Indirect calorimetry is a noninvasive, reliable, and valuable tool in assessing energy expenditure, evaluating fuel utilization by the body. It has been used extensively for both scientific investigation and medical evaluation and care. Scientists from various fields have used it effectively to measure energy expenditure, establish nutrient requirements, measure physical fitness, and evaluate macronutrient utilization during exercise and rest. Clinicians have used indirect calorimetry to optimize the nutritional support in metabolic disorders as in parenterally fed patients and to quantify the energy expenditure in mechanically ventilated patients. Indirect calorime-try is a reliable, convenient, and accurate diagnostic and prognostic tool in experimental and clinical settings. Indirect calorimetry has such universal appeal because animals and humans derive their energy for sustenance by transforming the chemical energy from the nutrients they consume to heat through respiration, and their existence depends on their ability to balance energy intake and expenditure.

See also: Energy: Metabolism; Balance; Requirements. Further Reading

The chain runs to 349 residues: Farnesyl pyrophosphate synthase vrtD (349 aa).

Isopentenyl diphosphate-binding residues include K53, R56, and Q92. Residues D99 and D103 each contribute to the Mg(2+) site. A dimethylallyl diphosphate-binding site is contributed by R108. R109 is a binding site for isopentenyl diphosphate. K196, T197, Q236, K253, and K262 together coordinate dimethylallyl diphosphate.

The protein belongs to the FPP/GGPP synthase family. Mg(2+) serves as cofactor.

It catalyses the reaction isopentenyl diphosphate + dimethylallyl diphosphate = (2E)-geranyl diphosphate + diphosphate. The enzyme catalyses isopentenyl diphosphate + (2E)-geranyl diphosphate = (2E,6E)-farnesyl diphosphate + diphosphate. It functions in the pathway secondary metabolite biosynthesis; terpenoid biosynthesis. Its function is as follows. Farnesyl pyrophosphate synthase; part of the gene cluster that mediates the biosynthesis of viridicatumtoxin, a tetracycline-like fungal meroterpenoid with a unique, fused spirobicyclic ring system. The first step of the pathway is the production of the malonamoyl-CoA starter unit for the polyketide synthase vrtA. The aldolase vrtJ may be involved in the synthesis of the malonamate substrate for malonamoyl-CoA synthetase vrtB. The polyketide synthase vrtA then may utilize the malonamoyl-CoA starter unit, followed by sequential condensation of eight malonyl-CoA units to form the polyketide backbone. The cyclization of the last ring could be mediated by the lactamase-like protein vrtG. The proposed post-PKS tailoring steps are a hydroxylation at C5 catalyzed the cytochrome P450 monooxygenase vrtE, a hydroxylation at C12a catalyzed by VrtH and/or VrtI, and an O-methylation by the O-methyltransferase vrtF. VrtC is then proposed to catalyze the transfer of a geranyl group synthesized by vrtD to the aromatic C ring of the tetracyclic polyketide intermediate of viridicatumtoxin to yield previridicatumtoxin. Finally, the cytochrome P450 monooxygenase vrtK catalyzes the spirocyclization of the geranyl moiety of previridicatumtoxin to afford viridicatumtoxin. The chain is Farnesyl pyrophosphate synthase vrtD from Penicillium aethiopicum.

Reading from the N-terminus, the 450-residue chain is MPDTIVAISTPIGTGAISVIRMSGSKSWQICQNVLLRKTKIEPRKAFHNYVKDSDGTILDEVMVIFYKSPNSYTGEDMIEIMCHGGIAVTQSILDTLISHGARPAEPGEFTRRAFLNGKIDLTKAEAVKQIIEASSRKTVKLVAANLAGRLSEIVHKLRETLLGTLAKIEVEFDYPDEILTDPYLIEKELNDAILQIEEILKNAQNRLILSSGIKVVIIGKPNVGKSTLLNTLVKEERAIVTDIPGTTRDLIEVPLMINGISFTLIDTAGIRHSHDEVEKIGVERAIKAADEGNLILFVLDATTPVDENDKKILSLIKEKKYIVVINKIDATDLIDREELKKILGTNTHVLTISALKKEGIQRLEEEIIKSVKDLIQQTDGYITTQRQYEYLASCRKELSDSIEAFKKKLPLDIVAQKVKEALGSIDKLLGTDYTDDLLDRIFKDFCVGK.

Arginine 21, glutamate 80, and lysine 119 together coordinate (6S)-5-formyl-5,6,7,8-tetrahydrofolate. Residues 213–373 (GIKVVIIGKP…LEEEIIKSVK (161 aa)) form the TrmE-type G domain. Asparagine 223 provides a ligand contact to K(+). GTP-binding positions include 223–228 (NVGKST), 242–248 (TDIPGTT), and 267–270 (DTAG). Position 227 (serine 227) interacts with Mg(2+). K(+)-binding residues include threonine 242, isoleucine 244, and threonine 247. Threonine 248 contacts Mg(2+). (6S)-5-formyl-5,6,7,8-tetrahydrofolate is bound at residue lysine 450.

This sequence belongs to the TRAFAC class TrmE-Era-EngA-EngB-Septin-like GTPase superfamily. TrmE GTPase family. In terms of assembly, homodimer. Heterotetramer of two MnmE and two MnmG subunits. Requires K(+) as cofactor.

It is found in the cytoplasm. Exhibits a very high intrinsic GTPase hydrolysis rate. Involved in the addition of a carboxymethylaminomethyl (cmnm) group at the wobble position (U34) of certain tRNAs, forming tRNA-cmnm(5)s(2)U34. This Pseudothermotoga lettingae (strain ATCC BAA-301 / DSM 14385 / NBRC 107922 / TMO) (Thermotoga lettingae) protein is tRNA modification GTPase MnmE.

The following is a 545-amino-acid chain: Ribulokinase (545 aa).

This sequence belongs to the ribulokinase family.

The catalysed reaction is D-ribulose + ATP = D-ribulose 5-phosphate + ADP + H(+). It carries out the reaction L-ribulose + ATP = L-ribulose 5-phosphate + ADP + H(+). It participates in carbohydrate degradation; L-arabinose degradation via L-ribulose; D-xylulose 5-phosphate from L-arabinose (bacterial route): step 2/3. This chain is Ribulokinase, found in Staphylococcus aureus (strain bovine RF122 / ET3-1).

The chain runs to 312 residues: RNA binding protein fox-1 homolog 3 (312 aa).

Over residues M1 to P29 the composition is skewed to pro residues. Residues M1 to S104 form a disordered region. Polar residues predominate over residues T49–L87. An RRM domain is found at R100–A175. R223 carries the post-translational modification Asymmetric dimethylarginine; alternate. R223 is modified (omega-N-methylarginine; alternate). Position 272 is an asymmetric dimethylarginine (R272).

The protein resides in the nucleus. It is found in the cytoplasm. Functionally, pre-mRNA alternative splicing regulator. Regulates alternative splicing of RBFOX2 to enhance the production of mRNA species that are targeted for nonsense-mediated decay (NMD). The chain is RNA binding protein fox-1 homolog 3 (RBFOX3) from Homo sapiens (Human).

Elia M, Fuller NJ, and Murgatroyd PR (1992) Measurement of bicarbonate turnover in humans: Applicability to estimation of energy expenditure. American Journal of Physiology 263: E676-E687.

Headley JM (2003) Indirect calorimetry. AACN Clinical Issues 14(2): 155-167.

Jequier E, Acheson K, and Schutz Y (1987) Assessment of energy expenditure and fuel utilization in man. Annual Review of Nutrition 7: 187-208. Macfarlane DJ (2001) Automated metabolic gas analysis systems.

Sports Medicine 31(12): 841-861. Molnar JA, Cunnigham JJ, Miyatani S et al. (1986) Closed-circuit metabolic system with multiple applications. Journal of Applied Physiology 61(4): 1582-1585. Murgatroyd PR, Shetty PS, and Prentice AM (1993) Techniques for the measurement of human energy expenditure: A practical guide. International Journal of Obesity 17: 549-568. Peel C and Utsey C (1993) Oxygen consumption using the K2 telemetry system and a metabolic cart. Medicine and Science in Sports and Exercise 25(3): 296-400. Schoeller DA and Webb P (1984) Five-day comparison of the doubly labeled water method with respiratory gas exchange. American Journal of Clinical Nutrition 40(1): 153-158. Simonson DC and DeFronzo RA (1990) Indirect calorimetry: Methodological and interpretive problems. American Journal of Physiology 258: E399-E412.

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